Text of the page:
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Secretary of Technology Karen Jackson. And due to its proximity to the federal government, the Northern Virginia area in particular is dense with cybersecurity firms and professionals. Fairfax County is home to 10 of the

Cybercriminals are attacking businesses of all sizes, says Collin Hite of Hirschler Fleischer.

world’s 500 “hottest and most innovative” cybersecurity firms, according to the Cyber- security 500 list by Cybersecurity Ventures, a leading industry research and market analysis firm. (The top Fairfax-based firms include IKANOW, Booz Allen Hamilton, Northrop Grumman and L-3.) “Most people in the

Growing risks “Every kind of organization is realizing

the difficulty that cybersecurity risks pose to their organization and mission, and we’re helping to mitigate those risks,” says Charles Onstott, a senior vice president with McLean-based defense contractor SAIC who is responsible for the technol- ogy company’s cyber, cloud and data science services.


“The cyber threat landscape has changed dramatically in the last 10 years — the persistence of attacks, the frequency of them and the alarming rate at which vulnerabili- ties are discovered and exploited.” A lot of companies think they’re too

small to be a target, but there’s no such thing. “Credit-card data makes somebody a high-value target,” Hite says. By some estimates, the cost of reme-

diating a stolen data record can be around $270 per file. This includes providing credit monitoring and identity theft protection for customers whose data was stolen. For smaller companies, costs associated with data breaches could be the tipping point in shutting down operations. That’s why Hite recommends that companies not only plan ahead for breaches but that they take out cyber insurance policies. Health-care records in particular

are a prime target, he notes, “because you can truly steal somebody’s entire identity with medical records because you have

26 OCTOBER 2016

so much information: their address, their family members, dates of birth.” (About 39 percent of all data breaches were directed against health-care industry targets last year, according to a study by Symantec, a California-based cybersecurity firm.) And while cyberattacks against large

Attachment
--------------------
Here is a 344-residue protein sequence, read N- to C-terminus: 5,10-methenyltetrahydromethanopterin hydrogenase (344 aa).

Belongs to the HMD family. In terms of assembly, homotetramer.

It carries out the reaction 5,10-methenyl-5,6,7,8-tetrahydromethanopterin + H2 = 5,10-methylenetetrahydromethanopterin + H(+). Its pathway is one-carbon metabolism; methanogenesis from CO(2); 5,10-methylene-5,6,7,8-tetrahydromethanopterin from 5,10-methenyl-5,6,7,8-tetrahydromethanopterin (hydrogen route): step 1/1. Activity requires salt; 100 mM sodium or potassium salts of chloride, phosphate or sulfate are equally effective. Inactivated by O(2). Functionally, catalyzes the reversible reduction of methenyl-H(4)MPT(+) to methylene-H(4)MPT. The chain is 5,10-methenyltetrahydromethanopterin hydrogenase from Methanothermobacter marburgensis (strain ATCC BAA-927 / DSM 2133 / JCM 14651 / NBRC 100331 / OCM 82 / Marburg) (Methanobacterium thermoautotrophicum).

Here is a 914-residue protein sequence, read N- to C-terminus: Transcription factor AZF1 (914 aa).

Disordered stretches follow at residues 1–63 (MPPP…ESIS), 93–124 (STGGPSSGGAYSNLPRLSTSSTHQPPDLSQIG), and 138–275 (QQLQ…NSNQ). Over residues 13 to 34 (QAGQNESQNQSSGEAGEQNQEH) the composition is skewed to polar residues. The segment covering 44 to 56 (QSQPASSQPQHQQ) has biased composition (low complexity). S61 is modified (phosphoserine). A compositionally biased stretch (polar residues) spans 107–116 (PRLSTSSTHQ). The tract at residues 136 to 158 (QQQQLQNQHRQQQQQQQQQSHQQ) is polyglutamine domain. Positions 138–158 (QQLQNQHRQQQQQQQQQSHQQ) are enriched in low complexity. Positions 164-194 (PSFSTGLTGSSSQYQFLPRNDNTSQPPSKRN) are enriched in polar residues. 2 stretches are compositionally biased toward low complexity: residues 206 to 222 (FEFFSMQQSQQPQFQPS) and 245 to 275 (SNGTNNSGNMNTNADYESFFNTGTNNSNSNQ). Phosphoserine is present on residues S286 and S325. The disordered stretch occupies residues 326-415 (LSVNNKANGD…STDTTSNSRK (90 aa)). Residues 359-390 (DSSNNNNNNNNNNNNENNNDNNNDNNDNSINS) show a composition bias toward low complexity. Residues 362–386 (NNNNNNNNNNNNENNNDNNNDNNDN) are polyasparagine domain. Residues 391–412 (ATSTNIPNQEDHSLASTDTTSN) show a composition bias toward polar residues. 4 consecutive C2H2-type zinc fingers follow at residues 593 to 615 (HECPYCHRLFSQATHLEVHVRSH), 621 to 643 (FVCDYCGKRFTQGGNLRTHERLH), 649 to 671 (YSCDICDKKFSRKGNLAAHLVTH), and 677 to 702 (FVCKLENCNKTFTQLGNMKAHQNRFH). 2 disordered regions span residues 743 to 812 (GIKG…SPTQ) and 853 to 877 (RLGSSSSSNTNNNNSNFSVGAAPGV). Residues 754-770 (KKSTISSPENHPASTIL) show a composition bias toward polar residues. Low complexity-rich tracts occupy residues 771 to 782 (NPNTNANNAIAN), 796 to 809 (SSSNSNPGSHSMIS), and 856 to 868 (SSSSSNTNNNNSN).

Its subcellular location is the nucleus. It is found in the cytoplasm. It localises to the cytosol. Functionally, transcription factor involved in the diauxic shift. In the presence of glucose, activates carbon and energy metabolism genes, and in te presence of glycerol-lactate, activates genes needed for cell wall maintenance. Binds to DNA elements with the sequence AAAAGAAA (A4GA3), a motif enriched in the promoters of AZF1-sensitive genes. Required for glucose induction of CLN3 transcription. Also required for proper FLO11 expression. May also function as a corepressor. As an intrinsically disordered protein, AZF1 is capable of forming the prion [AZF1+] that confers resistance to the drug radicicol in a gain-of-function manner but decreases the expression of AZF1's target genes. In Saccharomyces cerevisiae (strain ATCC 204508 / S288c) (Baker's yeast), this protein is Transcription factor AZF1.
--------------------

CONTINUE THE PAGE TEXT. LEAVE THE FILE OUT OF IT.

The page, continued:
corporations might be coordinated by organized crime outfits in Eastern Europe and Russia, ransomware attacks like the one launched against the Reston dermatology practice are more likely to be the work of lone actors seeking a quick score, Hite says. Ransomware attacks have “become so

prevalent,” he says. “It’s allowing anyone to become a cybercriminal. So you don’t have to be all that sophisticated or have monetary backing to do ransomware. You can pretty much get [the hacking tools] off the internet and become a cybercriminal overnight. The bar to entry into the criminal element is lowering every day.” Adds Hite: “2016 is going to be the

year of ransomware. Because a lot of this stuff is on a smaller scale, you never hear about it. Nobody wants to admit it, so they just pay the ransom and try to go on. You don’t have the time or the resources to fix the system. You just pay the $10,000.”

Opportunity for Virginia Virginia is likely one of the best places

to produce a pipeline of workers to fight these threats. There are more than 650 cyber-related companies in Virginia, according to state

industry recognize that the national capital region has more cybersecurity talent than any other place on Earth, and that’s a great place to seek innovation,” says Rick Gordon, managing partner of the Mach37 cybersecurity busi- ness accelerator in Herndon, an initiative of the Center for Innovative Technology. Since 2013, Mach37 has helped


launch 35 cybersecurity companies that collectively employ more than 100 workers. Companies participating in the accelerator, which helps them with education, seed money and venture capital contacts, agree to establish a significant presence in Virginia within two years of graduating from the 14-week program. Mach37 also announced last summer a new partnership with the University of Virginia’s College at Wise that will work to strengthen the cyber industry in Southwest Virginia. Despite the number of cybersecurity

firms in the state — or perhaps because of it — Virginia has an immediate need for about 17,000 more cybersecurity profes- sionals, with each job paying an average of $88,000 per year, according to a Virginia government-sponsored study by Burning Glass Technologies. “This is a complex issue, and it’s not

going to go away. We need to harness all of the workforce and all of the capabilities we can to make sure we can defend against those who would do us ill through cyber, and that need is only going to grow,” says Jackson, the secretary of technology. In addition to business development,

Virginia companies and the state govern- ment are focused on education and early outreach efforts to build the common- wealth’s cybersecurity workforce.

Photo by Rick DeBerry

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